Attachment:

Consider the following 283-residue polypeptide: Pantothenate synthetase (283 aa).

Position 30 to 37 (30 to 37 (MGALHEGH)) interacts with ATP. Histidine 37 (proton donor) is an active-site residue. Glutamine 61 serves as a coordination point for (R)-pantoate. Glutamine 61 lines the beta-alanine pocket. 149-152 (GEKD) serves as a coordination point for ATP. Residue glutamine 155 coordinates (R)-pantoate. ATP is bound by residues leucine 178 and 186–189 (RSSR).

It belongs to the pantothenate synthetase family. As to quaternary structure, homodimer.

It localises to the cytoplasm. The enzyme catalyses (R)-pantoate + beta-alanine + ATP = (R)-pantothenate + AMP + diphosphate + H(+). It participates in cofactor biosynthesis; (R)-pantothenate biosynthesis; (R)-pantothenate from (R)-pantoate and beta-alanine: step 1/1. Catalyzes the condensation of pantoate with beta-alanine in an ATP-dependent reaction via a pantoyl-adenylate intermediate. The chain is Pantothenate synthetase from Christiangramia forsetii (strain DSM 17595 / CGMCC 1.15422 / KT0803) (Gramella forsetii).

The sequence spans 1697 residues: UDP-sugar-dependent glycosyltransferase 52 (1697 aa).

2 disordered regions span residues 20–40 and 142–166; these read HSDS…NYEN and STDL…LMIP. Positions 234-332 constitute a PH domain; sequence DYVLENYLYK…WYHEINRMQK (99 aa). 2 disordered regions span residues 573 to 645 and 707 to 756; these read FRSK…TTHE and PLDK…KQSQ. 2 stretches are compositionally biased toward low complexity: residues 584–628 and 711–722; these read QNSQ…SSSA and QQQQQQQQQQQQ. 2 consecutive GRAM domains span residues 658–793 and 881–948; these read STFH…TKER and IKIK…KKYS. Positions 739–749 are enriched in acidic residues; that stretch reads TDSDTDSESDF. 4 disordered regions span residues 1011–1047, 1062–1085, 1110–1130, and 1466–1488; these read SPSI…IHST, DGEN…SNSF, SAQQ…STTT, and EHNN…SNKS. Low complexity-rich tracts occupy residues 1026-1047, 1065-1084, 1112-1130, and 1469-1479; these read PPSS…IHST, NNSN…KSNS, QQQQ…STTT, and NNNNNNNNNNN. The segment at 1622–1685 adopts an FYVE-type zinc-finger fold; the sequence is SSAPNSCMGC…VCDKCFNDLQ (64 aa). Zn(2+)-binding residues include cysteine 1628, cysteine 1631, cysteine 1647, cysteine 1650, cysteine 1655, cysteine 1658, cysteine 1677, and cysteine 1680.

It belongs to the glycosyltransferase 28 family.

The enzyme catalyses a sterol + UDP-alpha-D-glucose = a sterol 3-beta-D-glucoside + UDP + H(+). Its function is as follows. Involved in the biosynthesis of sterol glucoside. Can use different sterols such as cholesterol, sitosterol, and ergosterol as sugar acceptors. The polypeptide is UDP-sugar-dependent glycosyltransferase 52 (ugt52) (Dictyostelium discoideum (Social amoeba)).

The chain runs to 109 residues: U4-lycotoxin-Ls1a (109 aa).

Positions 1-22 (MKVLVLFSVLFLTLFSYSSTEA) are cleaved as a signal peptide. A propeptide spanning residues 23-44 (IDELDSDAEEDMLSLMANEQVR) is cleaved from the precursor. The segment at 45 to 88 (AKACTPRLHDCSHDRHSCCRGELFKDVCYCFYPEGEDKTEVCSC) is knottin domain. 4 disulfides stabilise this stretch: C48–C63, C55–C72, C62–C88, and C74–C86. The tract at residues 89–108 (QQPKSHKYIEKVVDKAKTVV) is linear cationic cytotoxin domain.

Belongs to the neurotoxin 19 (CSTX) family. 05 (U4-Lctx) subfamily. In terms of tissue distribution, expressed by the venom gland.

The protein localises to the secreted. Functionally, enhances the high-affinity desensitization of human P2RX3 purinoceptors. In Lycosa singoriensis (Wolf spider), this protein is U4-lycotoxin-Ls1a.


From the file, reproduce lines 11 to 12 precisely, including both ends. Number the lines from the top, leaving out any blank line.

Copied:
Belongs to the neurotoxin 19 (CSTX) family. 05 (U4-Lctx) subfamily. In terms of tissue distribution, expressed by the venom gland.

The protein localises to the secreted. Functionally, enhances the high-affinity desensitization of human P2RX3 purinoceptors. In Lycosa singoriensis (Wolf spider), this protein is U4-lycotoxin-Ls1a.